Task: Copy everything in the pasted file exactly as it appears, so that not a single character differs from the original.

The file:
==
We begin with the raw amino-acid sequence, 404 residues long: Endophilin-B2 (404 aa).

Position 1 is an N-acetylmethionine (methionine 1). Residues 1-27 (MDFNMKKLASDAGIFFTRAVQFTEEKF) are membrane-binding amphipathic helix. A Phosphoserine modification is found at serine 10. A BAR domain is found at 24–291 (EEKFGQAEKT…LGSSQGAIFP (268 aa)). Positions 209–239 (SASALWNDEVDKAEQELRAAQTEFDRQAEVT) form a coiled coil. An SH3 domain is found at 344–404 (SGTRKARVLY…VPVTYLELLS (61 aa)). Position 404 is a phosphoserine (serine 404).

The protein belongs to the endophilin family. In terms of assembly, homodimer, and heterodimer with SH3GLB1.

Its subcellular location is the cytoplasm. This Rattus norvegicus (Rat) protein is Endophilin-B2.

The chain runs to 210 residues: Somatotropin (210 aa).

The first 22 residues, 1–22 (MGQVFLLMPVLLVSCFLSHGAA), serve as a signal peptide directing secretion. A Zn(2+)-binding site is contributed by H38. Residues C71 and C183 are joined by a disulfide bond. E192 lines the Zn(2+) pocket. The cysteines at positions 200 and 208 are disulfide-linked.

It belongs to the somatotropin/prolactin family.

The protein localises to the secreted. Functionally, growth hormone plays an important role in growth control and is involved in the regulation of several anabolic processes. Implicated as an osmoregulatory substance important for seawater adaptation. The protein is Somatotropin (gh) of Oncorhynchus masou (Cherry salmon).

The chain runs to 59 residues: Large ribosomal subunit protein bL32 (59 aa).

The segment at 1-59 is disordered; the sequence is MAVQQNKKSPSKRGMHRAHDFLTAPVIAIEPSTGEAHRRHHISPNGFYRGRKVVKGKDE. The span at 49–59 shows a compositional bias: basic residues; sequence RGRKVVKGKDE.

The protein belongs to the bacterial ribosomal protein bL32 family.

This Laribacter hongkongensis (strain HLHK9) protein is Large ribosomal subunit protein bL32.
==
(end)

We begin with the raw amino-acid sequence, 404 residues long: Endophilin-B2 (404 aa).

Position 1 is an N-acetylmethionine (methionine 1). Residues 1-27 (MDFNMKKLASDAGIFFTRAVQFTEEKF) are membrane-binding amphipathic helix. A Phosphoserine modification is found at serine 10. A BAR domain is found at 24–291 (EEKFGQAEKT…LGSSQGAIFP (268 aa)). Positions 209–239 (SASALWNDEVDKAEQELRAAQTEFDRQAEVT) form a coiled coil. An SH3 domain is found at 344–404 (SGTRKARVLY…VPVTYLELLS (61 aa)). Position 404 is a phosphoserine (serine 404).

The protein belongs to the endophilin family. In terms of assembly, homodimer, and heterodimer with SH3GLB1.

Its subcellular location is the cytoplasm. This Rattus norvegicus (Rat) protein is Endophilin-B2.

The chain runs to 210 residues: Somatotropin (210 aa).

The first 22 residues, 1–22 (MGQVFLLMPVLLVSCFLSHGAA), serve as a signal peptide directing secretion. A Zn(2+)-binding site is contributed by H38. Residues C71 and C183 are joined by a disulfide bond. E192 lines the Zn(2+) pocket. The cysteines at positions 200 and 208 are disulfide-linked.

It belongs to the somatotropin/prolactin family.

The protein localises to the secreted. Functionally, growth hormone plays an important role in growth control and is involved in the regulation of several anabolic processes. Implicated as an osmoregulatory substance important for seawater adaptation. The protein is Somatotropin (gh) of Oncorhynchus masou (Cherry salmon).

The chain runs to 59 residues: Large ribosomal subunit protein bL32 (59 aa).

The segment at 1-59 is disordered; the sequence is MAVQQNKKSPSKRGMHRAHDFLTAPVIAIEPSTGEAHRRHHISPNGFYRGRKVVKGKDE. The span at 49–59 shows a compositional bias: basic residues; sequence RGRKVVKGKDE.

The protein belongs to the bacterial ribosomal protein bL32 family.

This Laribacter hongkongensis (strain HLHK9) protein is Large ribosomal subunit protein bL32.